Chemistry: matter and change

Applied Research
research that is directed toward a practical goal or application, research undertaken to solve a specific problem

Chemistry
The scientific study of matter and the changes it undergoes

Conclusion
a judgment based on the information obtained

Control
In an experiment, the standard used for comparison.

Dependent Variable
in an experiment, the variable whose value depends on the independent variable

Experiment
a set of controlled observations that test the hypothesis

Hypothesis
a tentative, testable statement or prediction about what has been observed

Independent Variable
in an experiment, the variable that the experimenter plans to change

Mass
a measure of the amount of matter

Matter
anything that has mass and takes up space

Model
a visual, verbal, and/or mathematical explanation of data collected from many experiments

Pure Research
a type of scientific investigation that seeks to gain knowledge for the sake of knowledge itself

Qualitative Data
information describing color, odor, shape, or some other physical characteristic

Quantitative Data
numerical information describing how much, how little, how big, how tall, how fast, etc.

Scientific Law
describes a relationship in nature that is supported by many experiments

Scientific Method
a systematic approach used in scientific study that typically includes observation, a hypothesis, experiments, data analysis, and a conclusion

Technology
the practical use of scientific information

Theory
an explanation supported by many experiments; still subject to new data and can be modified

Weight
a measure of the amount of matter and also the effect of Earth’s gravitational pull on the matter

accuracy
refers to how close a measured value is to an accepted value

base unit
a defined unit in a system of measurement that is based on an object or event in the physical world and is independent of other units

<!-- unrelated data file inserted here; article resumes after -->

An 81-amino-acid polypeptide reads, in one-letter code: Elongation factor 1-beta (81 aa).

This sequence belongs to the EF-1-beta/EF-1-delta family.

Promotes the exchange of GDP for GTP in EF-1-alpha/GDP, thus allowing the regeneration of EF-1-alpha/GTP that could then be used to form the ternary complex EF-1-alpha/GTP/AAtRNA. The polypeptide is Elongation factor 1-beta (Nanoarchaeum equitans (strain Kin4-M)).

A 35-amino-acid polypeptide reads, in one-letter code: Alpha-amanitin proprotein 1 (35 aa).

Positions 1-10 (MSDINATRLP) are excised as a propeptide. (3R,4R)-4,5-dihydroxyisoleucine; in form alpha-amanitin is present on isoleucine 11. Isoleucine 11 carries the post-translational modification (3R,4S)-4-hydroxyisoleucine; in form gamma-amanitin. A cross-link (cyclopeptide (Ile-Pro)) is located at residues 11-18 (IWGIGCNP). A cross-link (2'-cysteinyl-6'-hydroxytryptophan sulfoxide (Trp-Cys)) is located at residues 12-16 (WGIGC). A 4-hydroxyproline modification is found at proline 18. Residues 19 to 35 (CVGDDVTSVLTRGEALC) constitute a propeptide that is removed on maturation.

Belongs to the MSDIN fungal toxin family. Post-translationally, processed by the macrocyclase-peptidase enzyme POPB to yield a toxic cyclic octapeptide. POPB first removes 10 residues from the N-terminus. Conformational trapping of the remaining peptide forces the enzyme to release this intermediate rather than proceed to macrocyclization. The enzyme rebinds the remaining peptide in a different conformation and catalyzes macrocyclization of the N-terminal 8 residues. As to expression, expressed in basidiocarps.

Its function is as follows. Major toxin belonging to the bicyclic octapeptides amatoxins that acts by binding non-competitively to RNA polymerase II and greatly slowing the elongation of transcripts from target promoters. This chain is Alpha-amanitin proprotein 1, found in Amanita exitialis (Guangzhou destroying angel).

conversion factor
a ratio of equivalent values used to express the same quantity in different units

density
a ratio that compares the mass of an object to its volume

derived unit
a unit defined by a combination of base unit

dimensional analysis
a problem solving method that focuses on the units that are used to describe matter

graph
a visual representation of information that can reveal patterns in data

kelvin
the SI base unit of temperature

kilogram
the SI base unit for mass

liter
the metric unit for volume equal to one cubic decimeter

meter
the SI base unit for length

percent error
the ratio of an error to an accepted value

precision
refers to how close a series of measurements are to one another

scientific notation
expresses numbers as a multiple of two factors – a number between 1 and 10, and 10 raised to a power or exponent

second
the SI base unit for time

significant figure
the number of all known digits reported in measurements plus one estimated digit

chemical change
a process involving one or more substances changing into new substances

chemical property
the ability or inability of a substance to combine with or change into one or more new substances

compound
a chemical combination of two or more different elements

element
a pure substance that cannot be broken down into simpler substances

gas
a form of matter that flows to conform to the shape of its container, fills the container’s volume, and is easily compressed

heterogeneous mixture
one that does not have a uniform composition and in which the individual substances remain distinct

homogeneous mixture
one that has a uniform composition throughout and always has a single phase

law of conservation of mass
states that mass is neither created nor destroyed during a chemical reaction but is conserved

law of definite proportions
states that, regardless of the amount, a compound is always composed of the same elements in the same proportion by mass

liquid